A Book of Myths

Page: 135

A hundred thousand men, untired, and fiercely thirsting for revenge, came against the handful of wearied, wounded heroes. Yet with unwavering courage the Franks responded to their leaders’ call.

The war-cry of the soldiers of France—“Montjoie! Montjoie!”—rang clear above the fierce sound of the trumpets of the Saracen army.

“‘Soldiers of the Lord,’ cried Turpin,
‘Be ye valiant and steadfast,
For this day shall crowns be given you
Midst the flowers of Paradise.
In the name of God our Saviour,
Be ye not dismayed nor frighted,
Lest of you be shameful legends
Chanted by the tongues of minstrels.
Rather let us die victorious,
Since this eve shall see us lifeless!—
Heaven has no room for cowards!
Knights, who nobly fight, and vainly,
Ye shall sit among the holy
In the blessed fields of Heaven.
On then, Friends of God, to glory!’”

[Pg 280] Marsile fell, the first victim to a blow from the sword of Roland, and even more fiercely than the one that had preceded it, waged this terrible fight.

And now it seemed as though the Powers of Good and of Evil also took part in the fray, for a storm swept down from the mountains, thick darkness fell, and the rumble of thunder and the rush of heavy rain dulled the shouts of those who fought and the clash and clang of their weapons. When a blood-red cloud came up, its lurid light showed the trampled ground strewn with dead and dying. At that piteous sight Roland proposed to send a messenger to Charlemagne to ask him for aid, but it was then too late.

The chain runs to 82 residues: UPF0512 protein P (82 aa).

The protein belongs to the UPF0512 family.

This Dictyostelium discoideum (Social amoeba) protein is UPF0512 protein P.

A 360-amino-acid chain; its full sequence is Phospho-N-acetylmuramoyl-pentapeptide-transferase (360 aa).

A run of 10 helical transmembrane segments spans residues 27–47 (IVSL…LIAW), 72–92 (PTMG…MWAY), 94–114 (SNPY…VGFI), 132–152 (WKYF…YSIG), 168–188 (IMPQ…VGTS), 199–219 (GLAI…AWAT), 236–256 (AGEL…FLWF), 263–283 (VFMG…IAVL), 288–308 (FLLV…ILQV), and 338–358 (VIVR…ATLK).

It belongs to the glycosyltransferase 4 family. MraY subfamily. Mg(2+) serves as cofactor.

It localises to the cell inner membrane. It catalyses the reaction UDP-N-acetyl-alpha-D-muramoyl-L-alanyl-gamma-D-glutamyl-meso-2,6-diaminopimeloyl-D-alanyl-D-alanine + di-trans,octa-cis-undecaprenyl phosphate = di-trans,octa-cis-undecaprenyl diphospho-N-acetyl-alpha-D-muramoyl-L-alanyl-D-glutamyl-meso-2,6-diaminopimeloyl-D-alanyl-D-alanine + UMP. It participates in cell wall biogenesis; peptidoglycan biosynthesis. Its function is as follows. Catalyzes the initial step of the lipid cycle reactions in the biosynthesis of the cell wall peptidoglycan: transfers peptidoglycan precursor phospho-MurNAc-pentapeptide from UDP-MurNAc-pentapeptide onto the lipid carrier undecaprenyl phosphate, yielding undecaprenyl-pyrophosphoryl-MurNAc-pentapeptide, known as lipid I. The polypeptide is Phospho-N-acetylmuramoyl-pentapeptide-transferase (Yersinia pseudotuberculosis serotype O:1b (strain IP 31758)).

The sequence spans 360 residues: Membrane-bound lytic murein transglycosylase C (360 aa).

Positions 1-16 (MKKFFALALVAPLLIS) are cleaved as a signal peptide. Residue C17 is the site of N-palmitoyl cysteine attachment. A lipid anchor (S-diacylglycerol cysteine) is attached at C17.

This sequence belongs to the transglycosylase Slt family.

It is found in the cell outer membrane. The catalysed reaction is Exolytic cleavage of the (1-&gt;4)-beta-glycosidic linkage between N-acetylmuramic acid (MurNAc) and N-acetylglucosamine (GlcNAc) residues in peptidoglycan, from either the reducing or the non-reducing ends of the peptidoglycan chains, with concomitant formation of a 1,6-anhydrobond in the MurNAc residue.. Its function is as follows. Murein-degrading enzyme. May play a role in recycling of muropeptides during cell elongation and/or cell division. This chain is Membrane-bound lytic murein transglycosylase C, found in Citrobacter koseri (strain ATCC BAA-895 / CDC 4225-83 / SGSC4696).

When only sixty Franks remained, the pride of Roland gave way to pity for the men whom he had led to death, and he took the magic horn Olifant in his hand, that he might blow on it a blast that would bring Charlemagne, his mighty army behind him, to wipe out the Saracen host that had done him such evil. But Oliver bitterly protested. Earlier in the day, when he had willed it, Roland had refused to call for help. Now the day was done. The twilight of death—Death the inevitable—was closing in upon them. Why, then, call now for Charlemagne, when nor he nor any other could help them? But Turpin with all his force backed the wish of Roland.

“The blast of thy horn cannot bring back the dead to life,” he said. “Yet if our Emperor return he can save our corpses and weep over them and bear them reverently to la belle France. And there shall they lie in sanctuary, and not in a Paynim land where the wild [Pg 281] beasts devour them and croaking wretches with foul beaks tear our flesh and leave our bones dishonoured.”

“That is well said,” quoth Roland and Oliver.

Then did Roland blow three mighty blasts upon his horn, and so great was the third that a blood-vessel burst, and the red drops trickled from his mouth.